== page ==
Archive for the ‘High Sierra’ Category
Monday, November 27th, 2017
Version 5.1.9 of Default Folder X is now out, offering a new “Recently Closed” submenu in the Finder Windows menu. It tracks all Finder windows that you’ve recently closed (imagine that!) so you can easily reopen one later if you need to go back to a folder.
This release also adds a Terminal-accessible setting to switch Default Folder X’s toolbar icons from black-and-white to color, a tweak that some people find makes it easier to hit a particular menu quickly. To turn color menus on, open Terminal and paste in this command, then hit Return:
defaults write com.stclairsoft.DefaultFolderX5 colorToolbar 1
To go back to the monochrome look, just change that one at the end to a zero.
Default Folder X 5.1.9 will also make sure that filename extensions are hidden when you save files and have the “Hide extension” checkbox turned on in the Save As dialog. “Doesn’t the system already do that?” you say? After all, isn’t that the whole point of that checkbox? Unfortunately, not all applications actually follow through – the most commonly-used culprit being Google Chrome.
In addition to these changes, there are a few bug fixes, one of which is pretty significant and should remedy spurious crashes that some people have been seeing.
Check out the full release notes and grab your copy of the update on the Default Folder X Release Page.
Tuesday, November 14th, 2017
This talk by Tim Standing (one of the developers behind SoftRAID) is an excellent analysis of APFS:
He has some very interesting points and conclusions – one of which is to never install APFS onto non-SSD (traditional spinning-platter) drives. The revelation that a major change was made to APFS very shortly before its release is also a little troubling, but at least that explains the current lack of documentation :-/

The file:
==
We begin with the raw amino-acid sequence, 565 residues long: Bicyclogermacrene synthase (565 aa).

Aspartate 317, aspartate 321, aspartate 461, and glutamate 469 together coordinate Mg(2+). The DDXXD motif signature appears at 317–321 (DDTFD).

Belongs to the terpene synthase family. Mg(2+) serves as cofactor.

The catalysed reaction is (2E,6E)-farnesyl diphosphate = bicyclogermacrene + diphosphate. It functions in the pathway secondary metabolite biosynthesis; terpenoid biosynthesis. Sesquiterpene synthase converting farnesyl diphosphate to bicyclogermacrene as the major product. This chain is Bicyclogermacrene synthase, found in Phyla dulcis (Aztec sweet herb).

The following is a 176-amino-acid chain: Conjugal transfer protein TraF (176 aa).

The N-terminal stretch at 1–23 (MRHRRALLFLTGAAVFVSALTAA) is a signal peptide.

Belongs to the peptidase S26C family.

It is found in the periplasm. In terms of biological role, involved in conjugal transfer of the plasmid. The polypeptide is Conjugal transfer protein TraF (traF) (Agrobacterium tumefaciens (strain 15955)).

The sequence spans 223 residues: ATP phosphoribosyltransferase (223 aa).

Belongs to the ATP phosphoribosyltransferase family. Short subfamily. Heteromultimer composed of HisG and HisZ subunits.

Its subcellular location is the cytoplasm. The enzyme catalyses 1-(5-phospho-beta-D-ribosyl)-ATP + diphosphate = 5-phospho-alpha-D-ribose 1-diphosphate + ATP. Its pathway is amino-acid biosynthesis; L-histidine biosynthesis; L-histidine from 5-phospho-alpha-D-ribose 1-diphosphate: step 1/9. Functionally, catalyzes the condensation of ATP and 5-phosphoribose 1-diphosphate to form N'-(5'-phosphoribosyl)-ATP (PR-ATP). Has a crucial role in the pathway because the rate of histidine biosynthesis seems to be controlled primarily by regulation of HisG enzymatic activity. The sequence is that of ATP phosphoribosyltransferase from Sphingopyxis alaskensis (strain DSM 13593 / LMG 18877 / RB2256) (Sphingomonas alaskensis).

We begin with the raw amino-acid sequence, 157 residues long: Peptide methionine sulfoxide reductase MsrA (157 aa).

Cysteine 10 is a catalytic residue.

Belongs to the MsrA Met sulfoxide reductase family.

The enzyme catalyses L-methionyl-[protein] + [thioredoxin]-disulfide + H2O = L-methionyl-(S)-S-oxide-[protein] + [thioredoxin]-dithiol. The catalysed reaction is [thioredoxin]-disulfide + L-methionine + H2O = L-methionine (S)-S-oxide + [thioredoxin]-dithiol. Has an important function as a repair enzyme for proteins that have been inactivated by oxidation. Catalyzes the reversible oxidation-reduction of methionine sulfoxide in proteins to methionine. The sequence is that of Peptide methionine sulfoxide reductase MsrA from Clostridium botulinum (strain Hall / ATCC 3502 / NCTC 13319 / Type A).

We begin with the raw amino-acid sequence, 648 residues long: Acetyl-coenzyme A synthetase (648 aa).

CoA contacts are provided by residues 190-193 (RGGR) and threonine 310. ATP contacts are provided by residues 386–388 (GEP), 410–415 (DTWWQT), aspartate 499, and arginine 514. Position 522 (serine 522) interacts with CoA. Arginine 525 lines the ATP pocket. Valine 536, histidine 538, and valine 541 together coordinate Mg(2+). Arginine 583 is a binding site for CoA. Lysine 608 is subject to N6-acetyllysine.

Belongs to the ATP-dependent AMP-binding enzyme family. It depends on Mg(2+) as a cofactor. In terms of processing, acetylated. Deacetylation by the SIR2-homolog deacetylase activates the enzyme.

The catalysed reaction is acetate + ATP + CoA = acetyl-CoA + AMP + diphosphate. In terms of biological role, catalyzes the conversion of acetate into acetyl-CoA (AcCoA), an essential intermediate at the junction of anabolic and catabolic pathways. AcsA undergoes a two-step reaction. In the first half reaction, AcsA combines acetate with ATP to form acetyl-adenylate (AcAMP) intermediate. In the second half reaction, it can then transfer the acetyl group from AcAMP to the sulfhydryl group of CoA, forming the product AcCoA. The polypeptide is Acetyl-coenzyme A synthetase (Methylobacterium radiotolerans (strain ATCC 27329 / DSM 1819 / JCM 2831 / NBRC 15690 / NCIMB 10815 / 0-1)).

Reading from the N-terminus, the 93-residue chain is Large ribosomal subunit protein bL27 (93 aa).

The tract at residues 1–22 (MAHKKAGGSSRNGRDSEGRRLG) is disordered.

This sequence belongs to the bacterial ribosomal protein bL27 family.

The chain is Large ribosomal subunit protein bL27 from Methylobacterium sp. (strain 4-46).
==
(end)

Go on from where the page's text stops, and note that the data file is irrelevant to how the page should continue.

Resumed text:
Thanks to Ronald Leroux for bringing this to my attention.
Friday, October 27th, 2017
Default Folder X 5.1.8 is available. For High Sierra users, it works around a macOS bug where file dialogs in apps built with Apple’s Carbon APIs don’t supply all the information that Default Folder X needs. This results in Default Folder X not being able to “see” the selected item in Open or Save dialogs in Firefox, Adobe CS6 (and earlier), MS Office 2011, and many older applications. This bug was supposed to be fixed in the High Sierra 10.13.1 update, but it doesn’t look like that’s going to happen, so I’ve come up with a workaround so Default Folder X works correctly anyway.
Version 5.1.8 also fixes several bugs in Default Folder X itself, as well as providing better feedback when you add an item to Default Folder X’s exception list in its preferences.
For download links and a full list of changes, see the Default Folder X Release Page.
Friday, October 13th, 2017
App Tamer 2.3.3 is now available – it’s a free update for App Tamer 2 users, and a $7.95 upgrade for version 1.x users.
It adds a checkbox that speeds up Time Machine backups, something that’s really helpful if you only plug in your backup drive occasionally, resulting in Time Machine needing to copy lots of data. Time Machine is normally set up with a very low I/O priority, which means that macOS puts it at the back of the queue for disk access. This keeps it from interfering with anything else on your machine, but means that it copies data very slowly. Mac Kung Fu published an article last year detailing a geeky way to speed Time Machine up, but it requires a Terminal command and only stays in force until the next time you reboot your Mac. App Tamer now offers a checkbox in the prefs to take care of this for you, and will re-apply the setting whenever it’s running.